In 2009, six people, including an infant, died and two people survived when a floatplane crashed near Saturna Island off the coast of British Columbia just after takeoff. In 2010, Federal Court Justice Michael Kelen ordered Ottawa to make its websites accessible to visually impaired users within the next 15 months. In 2012, the UN voted overwhelmingly to approve a resolution upgrading the Palestinians to a non-member observer state, a vote that came exactly 65 years after the General Assembly voted to divide Palestine into separate states for Jews and Arabs. Canada, the U.S. and Israel were among the nine nations that voted “No.”

In 2013, a police helicopter crashed through the roof of a crowded Glasgow pub, killing its crew – two police officers and a civilian pilot – and six patrons. Thirty-two people were injured, 12 seriously. One person died in hospital days later.

In 2013, Cpl. Ron Francis, a New Brunswick Mountie who ran afoul of a policy banning RCMP officers from smoking medicinal marijuana while in uniform, returned his red serge dress uniform to the department’s headquarters in Fredericton after he said he was ordered to do so. (In September 2014, he pleaded guilty to assaulting a total of four RCMP officers in two separate incidents. He committed suicide in October, a month before his sentencing date.)

In 2014, a judge dismissed murder charges against former Egytian president Hosni Mubarak and acquitted his security chief over the killing of protesters during Egypt’s 2011 uprising that ended Mubarak’s nearly three-decade rule.

In 2014, Darren Wilson, the white police officer who killed black teenager Michael Brown, resigned from the Ferguson (Mo.) Police Department nearly four months after the fatal confrontation that led to protests across the U.S. A grand jury spent more than three months reviewing evidence before declining to issue any charges against Wilson.


(The Canadian Press)

Burkina Faso: ‘Large-scale attack’ thwarted ahead of vote

OUAGADOUGOU, Burkina Faso (AP) ” Security forces disrupted a “large-scale attack” in Burkina Faso, arresting 13 suspects and seizing weapons and bomb-making materials in the west near Mali’s border, the security minister said Friday. News of the arrests comes two days before the West African nation holds elections, capping a turbulent year that began with a popular uprising in October 2014 and a brief, failed coup in September. The arrests were linked to the investigation of an attack on a military police post last month in Samoroguan near the Malian border, Alain Zagre told state radio. In that attack, 50 assailants stormed the post, killing three military police officers and burning vehicles before retreating back to Mali.

The 13 suspects are from Burkina Faso and Mali, Zagre said, raising the possibility of the involvement of extremist groups active in the neighboring country.

“It was a large-scale attack that they were staging,” he said. Burkina Faso has largely been spared extremist violence. However, gunmen attacked another police post near Mali’s border in August, and in April a Romanian security officer was kidnapped from the northern Tambao mining site. The al-Qaida linked Al-Mourabitoun group claimed responsibility ” the same group that said it carried out last week’s hotel attack in Mali that killed 19. Burkina Faso has set up checkpoints at the entrances to cities and plans to close its borders for Sunday’s vote.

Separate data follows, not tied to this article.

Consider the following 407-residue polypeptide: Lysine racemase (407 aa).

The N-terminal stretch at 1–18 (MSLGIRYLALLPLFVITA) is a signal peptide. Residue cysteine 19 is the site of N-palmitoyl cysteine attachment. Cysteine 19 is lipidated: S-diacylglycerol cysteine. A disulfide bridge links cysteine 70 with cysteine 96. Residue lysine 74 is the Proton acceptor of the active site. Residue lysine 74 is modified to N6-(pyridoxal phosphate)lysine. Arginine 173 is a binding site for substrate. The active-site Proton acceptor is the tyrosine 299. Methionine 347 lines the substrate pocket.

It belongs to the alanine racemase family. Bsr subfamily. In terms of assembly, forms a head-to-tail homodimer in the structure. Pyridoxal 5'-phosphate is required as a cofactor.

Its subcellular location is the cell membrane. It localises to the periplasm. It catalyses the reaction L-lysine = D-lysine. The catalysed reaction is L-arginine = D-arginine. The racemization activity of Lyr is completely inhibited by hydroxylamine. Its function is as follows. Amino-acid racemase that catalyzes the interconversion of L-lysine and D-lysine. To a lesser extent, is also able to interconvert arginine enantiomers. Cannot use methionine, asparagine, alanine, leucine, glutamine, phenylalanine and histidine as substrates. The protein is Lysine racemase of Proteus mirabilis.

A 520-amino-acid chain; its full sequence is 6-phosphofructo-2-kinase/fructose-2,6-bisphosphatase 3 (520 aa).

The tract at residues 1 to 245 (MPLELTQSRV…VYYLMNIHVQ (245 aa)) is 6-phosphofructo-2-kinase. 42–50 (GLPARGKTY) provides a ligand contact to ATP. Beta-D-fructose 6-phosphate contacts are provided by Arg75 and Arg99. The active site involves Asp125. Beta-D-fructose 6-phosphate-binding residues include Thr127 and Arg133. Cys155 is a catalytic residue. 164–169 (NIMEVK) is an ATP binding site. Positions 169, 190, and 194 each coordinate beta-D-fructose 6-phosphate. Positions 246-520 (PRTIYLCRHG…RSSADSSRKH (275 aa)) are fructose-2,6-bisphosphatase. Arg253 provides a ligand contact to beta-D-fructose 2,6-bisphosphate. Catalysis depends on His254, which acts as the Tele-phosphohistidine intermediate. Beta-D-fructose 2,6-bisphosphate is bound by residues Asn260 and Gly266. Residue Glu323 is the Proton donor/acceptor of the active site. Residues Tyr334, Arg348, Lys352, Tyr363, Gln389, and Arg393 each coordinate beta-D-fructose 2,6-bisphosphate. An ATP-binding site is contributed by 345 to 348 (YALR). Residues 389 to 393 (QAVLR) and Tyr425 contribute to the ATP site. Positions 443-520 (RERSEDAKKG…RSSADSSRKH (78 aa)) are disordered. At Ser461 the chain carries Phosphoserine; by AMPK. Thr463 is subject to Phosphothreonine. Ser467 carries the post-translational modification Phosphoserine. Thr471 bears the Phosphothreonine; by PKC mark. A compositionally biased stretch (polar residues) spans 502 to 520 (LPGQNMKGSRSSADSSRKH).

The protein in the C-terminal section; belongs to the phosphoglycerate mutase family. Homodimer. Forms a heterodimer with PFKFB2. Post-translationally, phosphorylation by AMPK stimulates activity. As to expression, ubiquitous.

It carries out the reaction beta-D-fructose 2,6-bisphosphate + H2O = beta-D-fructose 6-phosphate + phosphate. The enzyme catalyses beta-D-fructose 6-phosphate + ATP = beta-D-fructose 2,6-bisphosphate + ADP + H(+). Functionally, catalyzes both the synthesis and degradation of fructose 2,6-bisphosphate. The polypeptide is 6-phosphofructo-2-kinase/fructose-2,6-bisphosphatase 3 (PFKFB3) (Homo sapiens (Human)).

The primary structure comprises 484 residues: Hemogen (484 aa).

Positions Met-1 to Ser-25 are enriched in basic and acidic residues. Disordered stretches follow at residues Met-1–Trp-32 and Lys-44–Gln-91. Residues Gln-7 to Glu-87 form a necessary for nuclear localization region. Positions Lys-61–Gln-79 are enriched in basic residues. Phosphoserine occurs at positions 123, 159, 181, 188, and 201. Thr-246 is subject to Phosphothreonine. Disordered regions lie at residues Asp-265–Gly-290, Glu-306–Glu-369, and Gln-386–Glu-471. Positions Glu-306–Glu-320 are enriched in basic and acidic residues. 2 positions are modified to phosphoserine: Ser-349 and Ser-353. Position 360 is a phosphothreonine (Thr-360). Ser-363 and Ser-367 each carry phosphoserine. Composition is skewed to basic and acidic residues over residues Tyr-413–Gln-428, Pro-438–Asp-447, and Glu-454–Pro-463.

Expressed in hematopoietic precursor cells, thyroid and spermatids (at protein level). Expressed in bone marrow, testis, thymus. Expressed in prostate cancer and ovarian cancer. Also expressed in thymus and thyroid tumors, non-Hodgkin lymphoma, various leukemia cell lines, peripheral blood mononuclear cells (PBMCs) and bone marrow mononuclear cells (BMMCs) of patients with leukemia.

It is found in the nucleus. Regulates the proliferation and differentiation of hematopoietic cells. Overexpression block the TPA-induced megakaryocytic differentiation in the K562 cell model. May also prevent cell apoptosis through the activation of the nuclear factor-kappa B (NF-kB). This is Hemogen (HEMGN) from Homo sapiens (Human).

“The distractions of the election period could provide a greater opportunity for militants to enter Burkina Faso, most likely from Mali, and carry out attacks,” said Simon Jennings, an analyst at London-based Assaye Risk. “Security operations in Mali also raise the potential for the country’s militant groups and traffickers to be pushed further east toward Burkina Faso.”


Associated Press writer Robbie Corey-Boulet contributed to this report from Abidjan, Ivory Coast.

Kailua-Kona Public Library hosting ornament contest for all ages

KAILUA-KONA What makes the Big Island special? Beautiful sunsets, abundant sea life, picturesque beaches, or something else? Capture an aspect of Hawaii s southern-most island in a holiday ornament that hangs from a hook and fits within a 4-square-inch box and you could earn age group bragging rights, as well as one of three gift cards from the Kailua-Kona Public Library. The free contest is open to all keiki by age and keiki at heart.

When you think of the Big Island what do you see? Form an idea and take it from there, said Elizabeth Poire, Kailua-Kona Public Library assistant. Be creative and get those creative juices flowing. See what you can do. Submissions for the library s first-ever Big Island Ornament Contest are due Saturday and the contest is not limited to just the keiki; adults can get in on the fun, too. Prizes will be awarded to the top public vote-getter in each of three categories: adult (ages 18 and older), teen (ages 13 to 17) and keiki (ages 5 to 12).

Public voting gets underway Dec. 1 and continues through Dec. 12. Each of those 12 days, library-goers can select their favorite ornament in each age category. The keiki-made ornament that tallies the most votes will earn one youngster a $10 Jamba Juice gift card, the top teen ornament a $10 Target gift card, and the top adult ornament will receive a $10 Longs gift card. Poire got the idea for the contest after seeing a statewide library newsletter that included a piece about a similar event held at Oahu s Ewa Beach Public and School Library.

They got a great response, Poire said. After speaking with the organizers of the Oahu event, she decided to try out the fun, crafty contest in Kona. It s also part of the library s efforts to attract more community members.

We re definitely getting more people, said Poire, noting the library is often busy with people using the Internet and perusing books. And, we do have all these other things.

Next up for the library is a book sale at 9 a.m. on Dec. 12 on the front lanai. On Dec. 19, Kenny Creekmur, the library s security guard on Tuesdays, Wednesdays and Fridays, will give a special afternoon holiday performance.

Ornament submissions are due by 5 p.m. Saturday at the library s circulation desk. Entry forms can be picked up at the library.

Info: 327-4327